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History Always Has A Soundtrack

by Mike Keeler

9/11 will be forever bracketed by two songs by the poet laureate of New Jersey

Bruce Springsteen was born in Long Branch, NJ, within sight of lower Manhattan.  As a teenager, he played in bands along the Jersey Shore, before striking out on his own. His first album, “Greetings From Asbury Park,” was released in 1973, the same year that the World Trade Center opened.  Two years later, with the release of his third album, “Born to Run,” Springsteen became an international superstar, and made the cover of Newsweek.

 But he didn’t run too far.  After conquering the world, he settled down in Rumson, not far from where he was born.  There he quietly lent his support to local projects like the refurbishment of the famous Count Basie Theater in nearby Red Bank.  Sometime later, a group of developers approached Springsteen with a plan to revive his old stomping ground, Asbury Park, which was crumbling into ruin.  He signed on.  He lent his name to the project, and began crafting a song that might help capture public attention and support.  A little prayer called, “My City of Ruins.”

And then came that terrible September morning.  In the aftermath of 9/11, a group of actors and musicians quickly put together the benefit, “A Tribute to Heroes,” which aired just eight days after the disaster.  In the concert’s defining moment, Springsteen, with an acoustic guitar and a harmonica and backed by a modest choir, solemnly sang his prayer, which he had quickly rewritten for the occasion: “Now there’s tears on the pillow/Darling where we slept /And you took my heart when you left/Without your sweet kiss/My soul is lost, my friend/Now tell me how do I begin again?/My city’s in ruins.”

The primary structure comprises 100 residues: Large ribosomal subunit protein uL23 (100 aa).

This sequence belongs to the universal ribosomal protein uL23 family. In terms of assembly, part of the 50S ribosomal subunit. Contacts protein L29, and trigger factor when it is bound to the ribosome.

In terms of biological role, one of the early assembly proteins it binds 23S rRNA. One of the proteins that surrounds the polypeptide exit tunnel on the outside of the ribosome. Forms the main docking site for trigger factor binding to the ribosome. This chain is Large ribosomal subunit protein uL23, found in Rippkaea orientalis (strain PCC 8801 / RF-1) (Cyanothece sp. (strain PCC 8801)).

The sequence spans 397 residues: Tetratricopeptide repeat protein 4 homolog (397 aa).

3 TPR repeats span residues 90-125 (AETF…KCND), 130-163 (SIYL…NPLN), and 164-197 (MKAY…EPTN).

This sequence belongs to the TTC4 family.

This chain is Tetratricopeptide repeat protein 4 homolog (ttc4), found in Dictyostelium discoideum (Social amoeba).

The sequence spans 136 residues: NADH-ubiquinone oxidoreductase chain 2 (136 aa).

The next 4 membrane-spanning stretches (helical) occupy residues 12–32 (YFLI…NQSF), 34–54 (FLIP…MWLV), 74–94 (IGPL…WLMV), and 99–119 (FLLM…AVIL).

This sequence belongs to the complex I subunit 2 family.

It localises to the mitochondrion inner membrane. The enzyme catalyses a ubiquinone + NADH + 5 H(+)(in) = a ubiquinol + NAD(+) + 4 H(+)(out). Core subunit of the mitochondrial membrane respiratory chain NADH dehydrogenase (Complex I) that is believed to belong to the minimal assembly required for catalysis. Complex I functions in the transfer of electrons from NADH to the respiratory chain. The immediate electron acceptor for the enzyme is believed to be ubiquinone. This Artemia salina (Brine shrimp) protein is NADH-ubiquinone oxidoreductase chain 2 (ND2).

Two years later, Springsteen answered his own question.  He gathered his E Street Band back together for the first time in fifteen years, and recorded the album, “The Rising.” It’s a memorial to the victims of 9/11, but also offers hope for the future.  The title track is a tonic, a prayer answered, and a call to action. He played it at Independence Hall, on the Mall in Washington, across the country and around the world.  In 2009, he brought it back to his old stomping grounds.  At the last concert ever held at the old Giants stadium, Bruce sang out to 70,000 New Yorkers, and they sang right back: “Spirits above and behind me/Faces gone, black eyes burnin’ bright/May their precious blood forever bind me/Lord as I stand before your fiery light/Come on up for the rising/Come on up, lay your hands in mine/Come on up for the rising/Come on up for the rising tonight.”

And so we come to the 10th anniversary.  The World Trade Center is now officially a memorial, but it is also humming with life.  The city of ruins is rising.  Both songs, and both sets of feelings, are in the air.  And New Yorkers are humming along.

You can too.  Come on, rise up.  Come on up for the rising.

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